Justine (Mueller) Bowker
Jan. 16, 2014
Former Wolverine Justine (Mueller) Bowker ('08) has spent the last five years continuing to work toward her ultimate goal: swimming in the Olympics. She recently competed alongside the Michigan women's swimming and diving team at the AT&T U.S. Winter National Championships (Dec. 5-7) for her club, T2 Aquatics. She is currently living and training in Florida and has the distinction of being a member of USA Swimming's National Team. MGoBlue.com spoke with Mueller shortly after the Winter Nationals to learn about her journey to the national team.
On her journey from Ann Arbor to Florida ... "Since graduating, I moved to North Carolina and I trained with SwimMac Carolina for a couple of years. I won two U.S. Open titles in 2009 and made the national team for the first time in 2009. Then I had a couple of down years. I semifinaled at the 200-meter IM at the 2012 Olympic trials and then I moved to T2 Aquatics (in Florida) in 2012. I started training with a coach named Paul Yetter who used to coach with Bob Bowman at the North Baltimore Aquatic Club. Then I won the 200-meter IM at the U.S. Open to make the national team this year."
On how post-college training has benefitted her development ... "The biggest thing is just being so far removed from college and having a different perspective on swimming in general and what's required to be a great athlete -- the time commitment has changed. I work full-time now. College swimming, you feel like it defines you and it is your way of life, now it is just a piece of what I do."
On her day job ... "I do HR and IT for a facilities maintenance company that is located in North Carolina. I worked in their office for more than two years. When I moved to Florida I kept my job and now work from home. I am blessed to have such a great job and such a flexible job."
On working at Nationals ... "I was emailing pretty much all weekend and worked in between sessions. The only exception was Friday, I decided I was going to take a nap since it was Friday afternoon and nothing was pressing. I am usually sitting on the pool deck on my phone texting or emailing and communicating with work. People know if I put down my phone it is because of a good reason, not because I'm ignoring them."
On finding balance in her life ... "If something is not working the way I want it to, it is going to have to be changed, dropped or managed better. I really like all of the pieces of my life and that is really the key. If you don't like something you can't spend 20 to 40 hours a week doing it -- you shouldn't or you'll be miserable."
On how she met her husband Chris ... "I met him at the pool -- surprise. He brought his club team to train with us at SwimMac but we didn't start dating or become anything more than acquaintances until about a year after that. We just kept running into each other at swim meets and talking and being social. We coached together for about 18 months for a club team called Star Aquatics in Winston-Salem, N.C., and then we moved to T2."
On what coaching taught her about herself ... "I learned a lot of things. (It helped) get my competitive edge back. When swimming is a priority, you can lose sight of the value of winning. You put so much pressure on yourself to be the best or go best time, and you lose sight of what it means when you don't win and when you aren't successful. Kids just get up and they forget that somebody has beaten them or they didn't go a best time and they just get up and race. You have to get that kid mentality back and go have fun with it."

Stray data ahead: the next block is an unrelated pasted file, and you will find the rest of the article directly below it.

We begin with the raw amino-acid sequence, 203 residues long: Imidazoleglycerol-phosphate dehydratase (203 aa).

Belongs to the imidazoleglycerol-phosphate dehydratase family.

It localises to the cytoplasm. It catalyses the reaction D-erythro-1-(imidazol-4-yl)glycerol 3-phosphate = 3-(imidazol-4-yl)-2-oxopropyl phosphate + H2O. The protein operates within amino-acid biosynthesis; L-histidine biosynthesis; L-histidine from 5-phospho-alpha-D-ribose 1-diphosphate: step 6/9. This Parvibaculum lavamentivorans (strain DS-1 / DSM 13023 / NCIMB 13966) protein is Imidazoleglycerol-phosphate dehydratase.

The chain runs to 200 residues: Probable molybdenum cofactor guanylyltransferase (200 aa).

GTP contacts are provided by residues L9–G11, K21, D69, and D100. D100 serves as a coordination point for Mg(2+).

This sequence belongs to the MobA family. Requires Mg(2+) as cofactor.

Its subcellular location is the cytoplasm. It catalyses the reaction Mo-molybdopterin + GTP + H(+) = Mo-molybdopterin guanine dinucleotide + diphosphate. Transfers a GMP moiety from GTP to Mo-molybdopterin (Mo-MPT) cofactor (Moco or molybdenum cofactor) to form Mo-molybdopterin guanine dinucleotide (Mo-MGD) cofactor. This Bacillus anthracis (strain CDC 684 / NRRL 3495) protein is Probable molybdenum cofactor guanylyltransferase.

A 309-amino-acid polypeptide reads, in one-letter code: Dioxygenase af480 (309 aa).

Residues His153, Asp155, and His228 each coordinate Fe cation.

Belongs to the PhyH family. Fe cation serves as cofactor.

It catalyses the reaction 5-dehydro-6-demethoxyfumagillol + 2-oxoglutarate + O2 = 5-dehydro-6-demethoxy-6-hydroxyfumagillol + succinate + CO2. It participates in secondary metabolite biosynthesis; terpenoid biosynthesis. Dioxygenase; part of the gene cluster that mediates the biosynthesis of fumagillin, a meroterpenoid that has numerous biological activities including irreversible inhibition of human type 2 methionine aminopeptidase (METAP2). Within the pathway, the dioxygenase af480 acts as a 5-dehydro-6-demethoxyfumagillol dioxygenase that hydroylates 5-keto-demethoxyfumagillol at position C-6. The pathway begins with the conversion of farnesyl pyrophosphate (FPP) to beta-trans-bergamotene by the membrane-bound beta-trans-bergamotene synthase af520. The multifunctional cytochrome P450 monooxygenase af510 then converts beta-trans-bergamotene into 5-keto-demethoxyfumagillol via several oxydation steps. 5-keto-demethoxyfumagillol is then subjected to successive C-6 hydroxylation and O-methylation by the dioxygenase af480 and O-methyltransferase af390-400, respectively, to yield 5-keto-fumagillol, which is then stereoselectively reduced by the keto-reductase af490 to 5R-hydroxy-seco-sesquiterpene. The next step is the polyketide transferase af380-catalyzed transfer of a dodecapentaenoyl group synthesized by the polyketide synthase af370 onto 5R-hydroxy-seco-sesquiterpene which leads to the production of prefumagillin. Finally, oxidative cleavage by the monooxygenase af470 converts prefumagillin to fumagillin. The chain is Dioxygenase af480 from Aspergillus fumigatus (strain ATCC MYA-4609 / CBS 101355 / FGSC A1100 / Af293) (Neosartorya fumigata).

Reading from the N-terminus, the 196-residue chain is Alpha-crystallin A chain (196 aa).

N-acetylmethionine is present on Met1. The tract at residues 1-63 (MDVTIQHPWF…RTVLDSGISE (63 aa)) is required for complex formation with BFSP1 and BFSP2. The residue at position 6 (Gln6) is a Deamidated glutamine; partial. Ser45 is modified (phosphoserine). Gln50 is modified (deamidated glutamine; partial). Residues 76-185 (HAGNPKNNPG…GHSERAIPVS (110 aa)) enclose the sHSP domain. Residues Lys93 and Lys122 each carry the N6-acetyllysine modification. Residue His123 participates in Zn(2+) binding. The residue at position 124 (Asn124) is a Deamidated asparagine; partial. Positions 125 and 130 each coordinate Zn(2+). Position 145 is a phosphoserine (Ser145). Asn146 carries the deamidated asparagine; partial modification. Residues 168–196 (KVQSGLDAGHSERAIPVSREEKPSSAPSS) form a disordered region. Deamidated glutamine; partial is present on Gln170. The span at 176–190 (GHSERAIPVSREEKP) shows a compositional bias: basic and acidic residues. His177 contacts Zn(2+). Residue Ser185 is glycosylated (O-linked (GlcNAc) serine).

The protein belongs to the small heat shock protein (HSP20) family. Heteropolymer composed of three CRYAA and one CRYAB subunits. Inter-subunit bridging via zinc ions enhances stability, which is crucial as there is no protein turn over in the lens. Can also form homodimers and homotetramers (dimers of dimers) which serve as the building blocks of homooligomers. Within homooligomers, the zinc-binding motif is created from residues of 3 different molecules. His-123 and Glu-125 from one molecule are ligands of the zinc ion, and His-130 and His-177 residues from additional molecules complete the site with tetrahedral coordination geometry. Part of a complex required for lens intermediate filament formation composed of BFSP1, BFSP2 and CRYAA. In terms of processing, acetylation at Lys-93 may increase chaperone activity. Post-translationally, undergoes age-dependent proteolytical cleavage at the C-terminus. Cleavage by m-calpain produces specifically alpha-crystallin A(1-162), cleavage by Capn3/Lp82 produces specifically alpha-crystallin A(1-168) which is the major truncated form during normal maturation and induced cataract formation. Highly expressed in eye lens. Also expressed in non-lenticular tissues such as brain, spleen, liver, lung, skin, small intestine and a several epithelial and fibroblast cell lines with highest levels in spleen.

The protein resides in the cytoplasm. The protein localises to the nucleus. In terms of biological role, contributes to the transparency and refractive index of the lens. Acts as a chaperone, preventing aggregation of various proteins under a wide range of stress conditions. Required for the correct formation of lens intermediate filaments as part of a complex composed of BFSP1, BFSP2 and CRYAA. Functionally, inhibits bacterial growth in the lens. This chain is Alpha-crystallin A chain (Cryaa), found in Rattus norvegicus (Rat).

On her goals for the future ... "The ultimate goal is to make the 2016 Olympics. My year-in and year-out goal would just be to make the national team and get faster at some of the events that aren't my top events. I like swimming everything -- except the mile. My goal is to get better at everything so I can be one of the top 200 and 400 IMers in the world. I go to swim meets to swim a lot of events. If I'm going to a sectional meet or weekend meet, I'm going to swim the full list of events -- whatever the max is. It's good to race that much and have opportunities to swim best times when you're not tapered or not swimming your normal focus events. It makes it easier to get through the season when you are posting best times, even if it's not an event you really care about."
On swimming short course at the AT&T Winter Nationals ... "I swam pretty well. It was the first time that I've gone to major swim meet in a while with the mindset that I'd just race and see what happens. I wasn't going to focus on technique -- because I always focus on technique and race strategy -- so I went in and just decided that I would race and see where that took me. I had a pretty successful weekend: I B finaled in three events and was A final in another event and went best time in the 100-yard butterfly.
"It's so easy to get caught up in the times and where you were last year and where you want to be. You just have to know that these stepping stones are valuable but the value isn't in just the times you post."
On the importance of dry land training ... "I do a lot of different things out of the water. In the last year, I haven't done a lot of strength training but I've done a lot of spinning and pilates. I don't have a history of a strength program -- like lifting weights -- so I have to be careful how much I add. I can get pretty broken down going in the weight room. We started adding weights in the spring and I did a short program that was good. Most of it is maintaining where I am and focusing on the cardio.
"I really like group exercise classes, probably because I stare at a black line two hours every day. It's nice to listen to music and have an instructor talking to you all the time, which is different than swimming."
Contact: Michael Kasiborski (email@example.com)